To meet with one of his clients, architect Mark Wallace (Albert Finney) and his wife Joanna (Audrey Hepburn) travel to France in the romantic comedy Two for the Road (Claude Dauphin). Their first 10 years of marriage are revisited throughout this trip as they reminisce on the details of their romance and the many road trips they took throughout France.
Couples struggle to reignite their desire, and cheating threatens to end their relationship. Hepburn was going through a divorce at the time of filming (from War and Peace co-star Mel Ferrer), but she managed to nail every scene.
10. The Lavender Hill Mob (1951) – 7.6
Alec Guinness, best renowned for his role as Jedi Master Obi-Wan Kenobi, also stars in this film, but Audrey Hepburn only has a brief role. As a bank clerk named Holland, Guinness tries to steal gold bullion with a neighbor of his while overseeing the transfer.
As Chiquita, Audrey Hepburn plays a young woman with an uncertain relationship to Holland. Despite the fact that she appears in only a few scenes, it is nevertheless popular with admirers.
9. The Nun’s Story (1959) – 7.6
Hepburn portrays Gabrielle van der Mal, the daughter of a distinguished Belgian surgeon, in the 1959 film The Nun’s Story (Dean Jagger). Her decision to give up her high-class lifestyle and become a nun surprises everyone.
When Gabrielle is assigned to Dr. Fortunati’s medical team in the Belgian Congo as Sister Luke, she works as a nurse (Peter Finch). As a result, she no longer believes she can be a nun following the death of her father in World War II. One of her most underappreciated, yet strong, roles is found in this picture by critics. It was all she could do to portray her feelings of fear, disappointment, and tiredness through her expressions. Her performance in the film was nominated for an Oscar.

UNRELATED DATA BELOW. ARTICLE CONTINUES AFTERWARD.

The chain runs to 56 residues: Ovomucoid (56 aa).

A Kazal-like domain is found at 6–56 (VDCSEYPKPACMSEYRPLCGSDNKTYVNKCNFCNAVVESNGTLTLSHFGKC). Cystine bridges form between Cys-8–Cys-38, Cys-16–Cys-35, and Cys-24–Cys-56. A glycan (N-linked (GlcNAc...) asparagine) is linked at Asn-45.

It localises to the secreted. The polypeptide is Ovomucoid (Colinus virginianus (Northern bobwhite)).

8. How To Steal A Million (1966) – 7.6
According to Rotten Tomatoes, How to Steal a Million is one of Audrey Hepburn’s best movies. Hepburn stars as the daughter of a well-known art forger in the slick heist comedy. She enlists the help of a thief to attempt to steal back one of his fakes before the truth gets out.
Audrey Hepburn and Peter O’Toole feature in a light-hearted comedy that still holds up today.
7. Breakfast At Tiffany’s (1961) – 7.7
You probably picture Audrey Hepburn in a black dress and black gloves in front of Tiffany’s in New York City when you think of her. The 1961 romantic comedy Breakfast at Tiffany’s, in which Audrey Hepburn played Holly Golightly, the naive, youthful neighbor of Paul Varjak, was Hepburn’s breakout role (George Peppard).
In the film adaptation of Truman Capote’s novella of the same name, Audrey Hepburn became one of the most recognizable fashion icons of all time.
However, the film was far from flawless. Mickey Rooney’s cringe-worthy portrayal of an Asian man is enough to warrant a remake.
6. Sabrina (1954) – 7.7
Audrey Hepburn rose to fame in 1954 with the romantic comedy Sabrina, her second film. Hepburn plays Sabrina, the daughter of a driver, in one of her most renowned cinematic performances. Having spent two years in Paris, she’s back in the States looking and acting like a million bucks. David (William Holden), the playboy son of her father’s wealthy employers, rapidly falls in love with her.